Manong Johnny, Jinggoy and Bong-A A +A
Tuesday, September 17, 2013
THE siege on Zamboanga City by Moro National Liberation Front (MNLF) forces momentarily took a backseat yesterday when
the Department of Justice (DOJ) filed complaints against businesswoman Janet Lim-Napoles, some lawmakers and other government officials and heads of Napoles-linked non-government organizations (NGOs).
Like many others, I considered as attention-grabber the plunder case filed against Napoles and five lawmakers, including Sens. Juan Ponce Enrile, Ramon “Bong” Revilla Jr. and Jinggoy Estrada. They are what can be considered as legitimate “big fishes” snagged in the pork barrel scam.
Of the three, I am most interested in the latest version of Enrile’s fall. Enrile is already 89 years old and has been in politics for eons already, which means that he has gone through several peaks and valleys. His latest fall, though, is rather steep.
It seems like only yesterday (actually, early last year), when Enrile presided over the impeachment trial of then Supreme Court chief justice Renato Corona. He showed his legal acumen in the hearings, which were aired live on national television, and was admired because of it. Surveys showed an upward spurt in his popularity and approval ratings.
His popularity started to dip in late 20012 when he got embroiled in conflicts with fellow senators Antonio Trillanes IV, Miriam Defensor-Santiago and siblings Pia and Alan Peter Cayetano. The feud reached its lowest point when Enrile’s tirade against the Cayetanos included a slur on their father, the late lawyer Renato Cayetano.
In the May 2013 elections, Enrile’s son Jack (Juan Ponce Enrile Jr.) lost in his bid for a Senate seat. A month after the elections, “Manong Johnny” resigned as Senate president when it became apparent that administration senators and their allies were already in control of the Upper Chamber. Now this: the probability of going to jail in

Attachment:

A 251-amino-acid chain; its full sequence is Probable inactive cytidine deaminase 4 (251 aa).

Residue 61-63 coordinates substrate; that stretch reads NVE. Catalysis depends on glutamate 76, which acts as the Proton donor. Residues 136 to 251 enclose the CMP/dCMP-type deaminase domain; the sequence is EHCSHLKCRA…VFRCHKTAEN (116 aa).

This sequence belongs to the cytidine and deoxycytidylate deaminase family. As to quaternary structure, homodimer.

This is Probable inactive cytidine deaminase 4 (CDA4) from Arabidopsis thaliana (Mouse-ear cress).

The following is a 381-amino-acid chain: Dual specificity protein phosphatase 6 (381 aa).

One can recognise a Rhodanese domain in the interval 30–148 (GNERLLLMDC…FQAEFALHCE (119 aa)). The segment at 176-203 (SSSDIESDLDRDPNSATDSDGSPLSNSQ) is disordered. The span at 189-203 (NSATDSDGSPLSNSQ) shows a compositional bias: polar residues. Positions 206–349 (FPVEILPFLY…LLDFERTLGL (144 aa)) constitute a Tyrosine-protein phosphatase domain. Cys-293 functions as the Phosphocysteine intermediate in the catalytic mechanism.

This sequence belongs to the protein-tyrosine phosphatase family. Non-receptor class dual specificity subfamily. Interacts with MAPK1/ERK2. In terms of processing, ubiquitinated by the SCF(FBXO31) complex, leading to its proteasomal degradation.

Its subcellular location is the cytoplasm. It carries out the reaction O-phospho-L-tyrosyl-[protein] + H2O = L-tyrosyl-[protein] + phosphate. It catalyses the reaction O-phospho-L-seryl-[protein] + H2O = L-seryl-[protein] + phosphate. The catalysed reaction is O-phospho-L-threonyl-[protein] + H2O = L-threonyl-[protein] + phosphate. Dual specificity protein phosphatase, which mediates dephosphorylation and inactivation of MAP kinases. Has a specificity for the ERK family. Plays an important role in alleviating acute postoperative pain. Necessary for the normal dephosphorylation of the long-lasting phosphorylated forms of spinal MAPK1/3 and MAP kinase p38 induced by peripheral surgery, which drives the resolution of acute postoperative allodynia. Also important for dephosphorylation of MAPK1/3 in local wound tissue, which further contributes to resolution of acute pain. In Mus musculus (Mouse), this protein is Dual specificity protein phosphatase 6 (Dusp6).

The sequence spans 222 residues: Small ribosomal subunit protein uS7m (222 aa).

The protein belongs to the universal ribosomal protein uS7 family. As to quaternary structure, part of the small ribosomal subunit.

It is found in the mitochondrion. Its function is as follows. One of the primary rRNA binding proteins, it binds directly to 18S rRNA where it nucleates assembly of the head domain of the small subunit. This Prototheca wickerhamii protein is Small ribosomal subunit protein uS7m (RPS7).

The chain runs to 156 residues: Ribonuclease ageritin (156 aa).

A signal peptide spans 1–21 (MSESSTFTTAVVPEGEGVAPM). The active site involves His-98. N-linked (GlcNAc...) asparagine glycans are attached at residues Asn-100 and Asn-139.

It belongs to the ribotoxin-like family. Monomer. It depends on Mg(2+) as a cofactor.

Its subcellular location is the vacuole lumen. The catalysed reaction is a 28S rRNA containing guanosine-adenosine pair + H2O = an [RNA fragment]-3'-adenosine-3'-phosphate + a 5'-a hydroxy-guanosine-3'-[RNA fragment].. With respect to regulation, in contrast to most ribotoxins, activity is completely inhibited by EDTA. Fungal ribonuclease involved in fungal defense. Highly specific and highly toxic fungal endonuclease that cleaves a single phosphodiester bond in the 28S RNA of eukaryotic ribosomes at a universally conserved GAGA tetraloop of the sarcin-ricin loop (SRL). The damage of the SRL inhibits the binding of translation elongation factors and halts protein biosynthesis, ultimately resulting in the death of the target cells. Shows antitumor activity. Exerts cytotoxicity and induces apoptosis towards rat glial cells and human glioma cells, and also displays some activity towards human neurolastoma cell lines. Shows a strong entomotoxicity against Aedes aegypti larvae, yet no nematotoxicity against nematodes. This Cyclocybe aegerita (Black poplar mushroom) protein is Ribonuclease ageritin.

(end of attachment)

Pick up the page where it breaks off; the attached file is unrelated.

the next few days.
But Enrile is a survivor. He survived the transition from the dictatorship of Ferdinand Marcos to the return of bourgeois politics, even surfacing as hero of the 1986 Edsa People Power uprising. He survived the backlash over attempts to topple the administration of Corazon Aquino through bloody coups tries.
Will he, in his old age, survive this time around?
Sens. Jinggoy Estrada and Ramon “Bong” Revilla Jr. are close friends, together with actor Philip Salvador. Their link is Philippine showbiz. Estrada and Revilla are also sons of actors-turned-politicians, Joseph Estrada in the case of Jinggoy and Ramon Revilla in the case of Bong. But Jinggoy is the more “experienced” when it comes to court cases.
Jinggoy was included in the plunder case filed against his father after the older Estrada was ousted from the presidency in 2001. Jinggoy was jailed but was eventually granted bail, which meant that the case against him was weak. He was subsequently acquitted.
This can partly account for the seeming smugness with which Jinggoy reacted to the plunder complaint filed yesterday by the Department of Justice in connection with the Janet Napoles-Lim pork barrel scam.
"Nais ko pong ipaalam sa inyo na nakahanda akong harapin lahat ng mga bintang at paratang laban sa akin,” he said in a press con. Revilla, on the other hand, was described by reporters as “emotional.”
The turn of events is painful for him because, unlike Jinggoy, he is a big draw as an actor. This can partly be attributed to his success in maintaining for himself a wholesome image. He is married to the equally popular actress Lani Mercado, who is on her second term as member of the House of Representatives. The case plus a jail term would be damaging to Bong both as senator and as an actor.
But then, that’s what crime and punishment are all about.
Published in the Sun.Star Cebu newspaper on September 17, 2013.